Billie Jean King says it's time to rename Margaret Court Arena

Billie Jean King says it's time to rename Margaret Court Arena

Billie Jean King says it's time to rename Margaret Court Arena

Court had been derogatory about LGBT people before but stepped up her campaign past year, before the public vote on whether to legalise gay marriage in Australia, including writing a letter to The Western Australian newspaper stating her intention "to use other airlines where possible", after the chief executive of Qantas signalled the company's support for same-sex marriage, and giving a series of radio interviews denouncing LGBT people.

"Tennis Australia, along with the rest of the tennis family, proudly live the values of equality, inclusion and diversity", said Australian Open tournament director Craig Tiley.

"Thoroughly brainwashed to believe such hateful words".

"Maybe because it's the LGBTI community people might feel differently, but we're all God's children, so I probably don't think it's appropriate to have her name".

"I was looking forward to seeing her".

Konta, the British No 1 and No 9 seed, stressed: "I don't agree with what Margaret Court said".

"I have my name on the whole facility in the US [the US Open is played at the Billie Jean King National Tennis Center] and every time I see my name up there I can hardly breathe because of the responsibility".

King said she would refuse to play on the arena if she was appearing at next week's tournament, but she wouldn't counsel others to do so.

King cited a radio interview Court, 75, gave last May, in which she said it was satanic when children questioned their gender identity.

Margaret Court
Court has won 24 grand slam singles titles Credit AP

Court also criticised Australian player Casey Dellacqua for having two children with her female partner, and her comments led to a threat of a boycott at the third show court in Melbourne that was named after the 24-grand slam victor in 2003. I will look to be prepared for whatever court I'm playing on. I would be very welcome to Margaret.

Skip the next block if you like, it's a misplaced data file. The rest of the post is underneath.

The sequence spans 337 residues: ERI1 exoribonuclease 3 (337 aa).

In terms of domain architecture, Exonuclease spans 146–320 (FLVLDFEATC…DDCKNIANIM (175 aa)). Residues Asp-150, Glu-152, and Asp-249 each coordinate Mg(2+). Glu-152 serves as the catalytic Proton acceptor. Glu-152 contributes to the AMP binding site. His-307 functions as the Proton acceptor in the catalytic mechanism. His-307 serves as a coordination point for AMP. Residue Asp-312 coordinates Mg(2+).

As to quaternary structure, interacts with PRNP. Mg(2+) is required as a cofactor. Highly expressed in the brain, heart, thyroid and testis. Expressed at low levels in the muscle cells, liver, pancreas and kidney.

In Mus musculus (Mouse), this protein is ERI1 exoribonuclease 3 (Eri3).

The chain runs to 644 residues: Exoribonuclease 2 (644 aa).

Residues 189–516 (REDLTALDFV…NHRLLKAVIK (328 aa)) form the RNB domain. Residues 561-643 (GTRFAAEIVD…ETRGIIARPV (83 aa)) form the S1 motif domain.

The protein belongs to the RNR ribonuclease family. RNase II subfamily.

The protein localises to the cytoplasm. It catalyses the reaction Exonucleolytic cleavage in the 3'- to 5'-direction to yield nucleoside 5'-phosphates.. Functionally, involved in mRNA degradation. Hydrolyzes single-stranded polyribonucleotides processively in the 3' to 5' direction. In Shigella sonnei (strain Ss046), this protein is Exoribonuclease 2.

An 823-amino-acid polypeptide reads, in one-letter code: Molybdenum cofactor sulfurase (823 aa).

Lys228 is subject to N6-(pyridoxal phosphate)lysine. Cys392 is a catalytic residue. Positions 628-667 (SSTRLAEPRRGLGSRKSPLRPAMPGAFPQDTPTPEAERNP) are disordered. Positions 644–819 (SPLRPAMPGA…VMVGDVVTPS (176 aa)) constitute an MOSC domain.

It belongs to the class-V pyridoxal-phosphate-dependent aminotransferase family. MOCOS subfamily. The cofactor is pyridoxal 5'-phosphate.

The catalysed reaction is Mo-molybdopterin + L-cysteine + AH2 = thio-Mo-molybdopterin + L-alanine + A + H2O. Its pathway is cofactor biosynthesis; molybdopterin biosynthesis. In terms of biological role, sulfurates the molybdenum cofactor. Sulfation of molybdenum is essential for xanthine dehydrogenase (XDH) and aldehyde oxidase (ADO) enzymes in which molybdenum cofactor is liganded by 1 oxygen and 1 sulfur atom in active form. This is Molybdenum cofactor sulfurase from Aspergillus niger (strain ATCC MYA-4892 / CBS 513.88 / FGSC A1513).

King was keen for Court to be honoured for her remarkable career by having a stadium named after her, but now thinks the title should be stripped for her "derogatory" comments.

However, she said comments from her friend a year ago blaming the devil for people being transgender "put her over the edge".

Former Australian Open champions Nadal and Stan Wawrinka both indicated the issue wasn't on their radar, while Kyrgios said he would try to "block out" Court's personal views.

'Your statement leaves me no option but to use other airlines where possible for my extensive travelling'.

"For me, I mean, you got to just try to block it out". But, as a player, you don't decide which court you're going to play. "That's all it is, I guess".

Maybe because of our community, the LGBTIQ community, people might feel differently but we're all God's children. I probably don't think it's appropriate to have her name [on the stadium].' Eighteen-time Grand Slam victor Martina Navratilova, who is homosexual too, seemed to agree with what King said. They are not the views of our organization and not the views of our sport. It said, simply, 'Yes!', emblazoned on a background of red, orange, yellow, green, blue and purple tennis balls: a symbol of the tennis community's support for equal marriage in Australia, which became legal earlier this week.

The arena is managed by the Melbourne and Olympics Parks Trust under the purview of the Victorian Government.

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